We spent New Year’s Eve at our friends house eating authentic Chinese food. There are very few things which I find as luscious as immersing myself, one way or another, in someone else’s culture, and of course food is one of the greatest delights. Warm memories of these shared hours is what causes me to focus on challenges and pleasures inherent in interacting with diverse people and cultures as my topic today and is part of my commitment for 2013 to feel more joy in life through greater awareness of my moment to moment existence.
I think I first became aware of the concept of diversity, tinged with cultural awareness, as part of my work with low income or minority populations in the United States in the 1990s. Having been raised in the majority, it was shocking at first to think that people see and experience the world from such different points of view. Therefore, the context in which I learned about diversity, comes packaged a little with shame – the self adopted shame of the privilege when they realize that much of their worldview depends upon the hard work and labor of those with fewer options.
Of course travel often ignites a passion for the variety the world has to offer – and those of us who are fortunate enough to have seen many countries and levels of living will always have stories to tell of what it has meant to our lives. Coming from a large country like the United States, and being of an age where travel was originally only for the richer classes, I was in my 40s before I embraced the potential of seeing the larger world, let alone living in it. Our move to live outside of the United States was largely done to make up for some of those years of isolation.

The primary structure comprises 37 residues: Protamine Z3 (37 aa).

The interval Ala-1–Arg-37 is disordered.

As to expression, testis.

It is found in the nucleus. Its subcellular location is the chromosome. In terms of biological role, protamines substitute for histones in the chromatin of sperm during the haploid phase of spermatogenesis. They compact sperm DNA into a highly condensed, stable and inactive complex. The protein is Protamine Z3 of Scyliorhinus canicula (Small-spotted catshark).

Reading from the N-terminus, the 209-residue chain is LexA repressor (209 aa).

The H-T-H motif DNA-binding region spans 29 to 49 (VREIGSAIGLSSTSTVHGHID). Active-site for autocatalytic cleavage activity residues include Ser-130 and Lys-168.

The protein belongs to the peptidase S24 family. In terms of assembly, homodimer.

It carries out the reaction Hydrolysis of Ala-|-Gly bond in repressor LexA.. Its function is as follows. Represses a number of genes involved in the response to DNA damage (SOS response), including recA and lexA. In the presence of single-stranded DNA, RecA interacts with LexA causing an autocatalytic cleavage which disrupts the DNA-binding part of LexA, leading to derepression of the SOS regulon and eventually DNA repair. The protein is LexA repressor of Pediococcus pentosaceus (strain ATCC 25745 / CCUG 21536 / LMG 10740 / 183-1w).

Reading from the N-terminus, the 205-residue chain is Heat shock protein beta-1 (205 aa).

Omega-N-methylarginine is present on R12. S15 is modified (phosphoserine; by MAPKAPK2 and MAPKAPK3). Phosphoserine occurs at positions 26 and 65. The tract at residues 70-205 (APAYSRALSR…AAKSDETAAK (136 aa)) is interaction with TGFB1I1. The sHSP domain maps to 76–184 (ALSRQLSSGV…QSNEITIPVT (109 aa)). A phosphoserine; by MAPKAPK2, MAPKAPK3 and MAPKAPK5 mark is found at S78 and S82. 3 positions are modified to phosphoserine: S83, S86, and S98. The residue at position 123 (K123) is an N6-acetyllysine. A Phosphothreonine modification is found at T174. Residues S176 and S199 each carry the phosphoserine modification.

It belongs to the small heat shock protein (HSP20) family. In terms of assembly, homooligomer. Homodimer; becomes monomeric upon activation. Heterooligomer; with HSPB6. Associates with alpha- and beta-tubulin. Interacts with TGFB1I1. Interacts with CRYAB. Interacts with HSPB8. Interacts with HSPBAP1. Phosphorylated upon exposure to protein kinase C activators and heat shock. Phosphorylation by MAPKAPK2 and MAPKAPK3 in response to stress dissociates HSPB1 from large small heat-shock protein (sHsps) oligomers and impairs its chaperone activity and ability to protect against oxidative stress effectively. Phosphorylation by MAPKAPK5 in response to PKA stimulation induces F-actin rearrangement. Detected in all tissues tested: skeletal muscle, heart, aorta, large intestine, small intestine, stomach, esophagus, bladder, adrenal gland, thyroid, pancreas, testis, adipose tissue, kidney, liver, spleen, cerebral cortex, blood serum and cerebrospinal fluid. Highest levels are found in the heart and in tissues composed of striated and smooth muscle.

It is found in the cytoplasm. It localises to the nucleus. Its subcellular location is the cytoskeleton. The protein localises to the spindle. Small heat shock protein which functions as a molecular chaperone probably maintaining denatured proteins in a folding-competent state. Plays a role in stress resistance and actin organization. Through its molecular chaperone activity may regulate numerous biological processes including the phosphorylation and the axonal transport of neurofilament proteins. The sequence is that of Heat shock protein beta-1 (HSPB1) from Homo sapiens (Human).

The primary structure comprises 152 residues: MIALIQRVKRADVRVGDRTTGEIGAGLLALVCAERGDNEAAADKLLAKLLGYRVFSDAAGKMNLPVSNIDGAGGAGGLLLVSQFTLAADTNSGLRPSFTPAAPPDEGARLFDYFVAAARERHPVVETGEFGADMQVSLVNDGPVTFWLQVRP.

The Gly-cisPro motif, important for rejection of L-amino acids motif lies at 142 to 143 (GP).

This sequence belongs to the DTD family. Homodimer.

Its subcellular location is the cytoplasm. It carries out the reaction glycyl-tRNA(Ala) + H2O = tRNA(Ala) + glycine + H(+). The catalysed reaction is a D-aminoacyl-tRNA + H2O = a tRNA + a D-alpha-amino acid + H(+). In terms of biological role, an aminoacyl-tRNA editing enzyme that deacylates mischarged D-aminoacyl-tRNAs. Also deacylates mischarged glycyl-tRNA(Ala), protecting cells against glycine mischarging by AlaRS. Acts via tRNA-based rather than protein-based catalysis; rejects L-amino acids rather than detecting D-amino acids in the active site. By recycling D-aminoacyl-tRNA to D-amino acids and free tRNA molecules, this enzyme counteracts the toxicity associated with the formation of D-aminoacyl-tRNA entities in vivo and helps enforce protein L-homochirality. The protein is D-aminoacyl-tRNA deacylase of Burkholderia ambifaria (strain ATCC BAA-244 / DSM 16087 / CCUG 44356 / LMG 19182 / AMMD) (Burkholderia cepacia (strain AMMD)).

Of course we are also a diverse couple, not being made up of one man and one woman as is the norm. This means Margie and I are aware at some small level of the differences between us and the more typical partnerships of our friends. It is through this difference that I came to my awareness of the subtleties involved in diversity. While we may know others deeply, we will never understand all of those subtleties. Much has to do with the differences in the context in which we were raised. Perhaps the biggest joy in diversity, although one that is harder to confront, is the awareness of ourselves as similar and yet different from those around us.
I feel blessed by the diversity of ideas, ages, cultures, and orientations of those around us. I enjoy working in talking to other entrepreneurs. We have a different mindset from people who choose instead to work for others, leaving much of the angst in wondering if the next business push will be successful to someone else. Margie and only enjoyed friendships across diverse age groups, interacting with groups within Kinsale where we are often a decade younger than others who attend. We also enjoy the company of many of our friends who are a decade or more younger than we are. They are similar to us in how they structure their lives, but different in worldview simply because of the difference in the time or context in which they grew up. Each of these differences and similarities reach out to us in ways subtle and yet more profound ways than can be expressed in a short writing such as this.
I hope my small musings have provoked ideas or thoughts in yourself about the pleasures you enjoy in the diversities of life. And so I close saying: Happy New Year and may 2013 bring you, and all of us, deeper understandings of the diversity around us – and more pleasure and joy in it as well.